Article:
Could Multiple Occupancy (MO) housing developments be reintroduced in the Byron Shire as a way of addressing the growing housing crisis?
This is the idea behind a motion to be moved at next week’s Byron Council meeting.
Multiple Occupancies are a particular type of rural development where a group of people pool their resources to purchase a property and then live there in separate homes.
Shares in the property can be bought or sold, but ultimately the land remains in the hands of the community.
For years multiple occupancy – which requires special Council approval – gave locals a way of finding affordable housing within a community of like-minded individuals.
But the model was effectively put out to pasture in recent years, owing to issues with non-compliant development and poor infrastructure within MO properties.
However, at next week’s Council meeting Greens Deputy Mayor, Sarah Ndiaye, will move that Council prepare a report ‘exploring the possibilities, hurdles, and opportunities for reintroducing Multiple Occupancies as a pathway to providing more options for accessible and affordable housing in the Byron Shire’.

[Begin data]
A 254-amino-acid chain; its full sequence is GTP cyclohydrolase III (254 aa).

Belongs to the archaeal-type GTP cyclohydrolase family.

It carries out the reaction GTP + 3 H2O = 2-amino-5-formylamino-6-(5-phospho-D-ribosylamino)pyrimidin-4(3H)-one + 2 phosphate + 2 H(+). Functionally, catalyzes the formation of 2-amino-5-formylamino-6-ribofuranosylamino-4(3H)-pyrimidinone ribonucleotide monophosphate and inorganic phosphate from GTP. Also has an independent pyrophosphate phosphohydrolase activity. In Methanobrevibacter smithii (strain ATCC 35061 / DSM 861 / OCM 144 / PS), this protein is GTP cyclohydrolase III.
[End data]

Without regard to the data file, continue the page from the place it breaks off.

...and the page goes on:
‘We are currently in a housing emergency and while in the past challenges presented themselves with multiple occupancy applications, given the current circumstances, they may be part of the solution when it comes to including more affordable options for housing in the hinterland,’ Cr Ndiaye said in written comments accompanying the motion.
‘A report outlining a potential pathway to reintroducing the option and exploring the potential benefits, hurdles and disadvantages that might occur as a result, could benefit councillors in the next term in making a decision as to whether it is an appropriate option.
But Council’s Director of Sustainable Environment and Economy, Shannon Burt said in her written comments on the motion that Multiple Occupancy had already been considered in the preparation of Council’s 2017 Rural Land Use Strategy (RLUS), and only a handful of sites met the site suitability assessment criteria.
‘An early draft of the RLUS identified substantial areas for multiple occupancy and/or community title development, but these were rejected by the State government mainly owing to their distance from nearest service centre/s and substandard road infrastructure.
‘The current State/regional policy framework severely restricts Council’s ability to amend the RLUS for the purpose of increasing Multiple Occupancy or Community Title rural settlement in the Shire.
‘Further, the current LEP map already identifies over 70 sites for this purpose in the Shire. The inclusion of any additional areas can only occur if such land is identified in an amended RLUS. Council’s ability to do this is severely restricted.’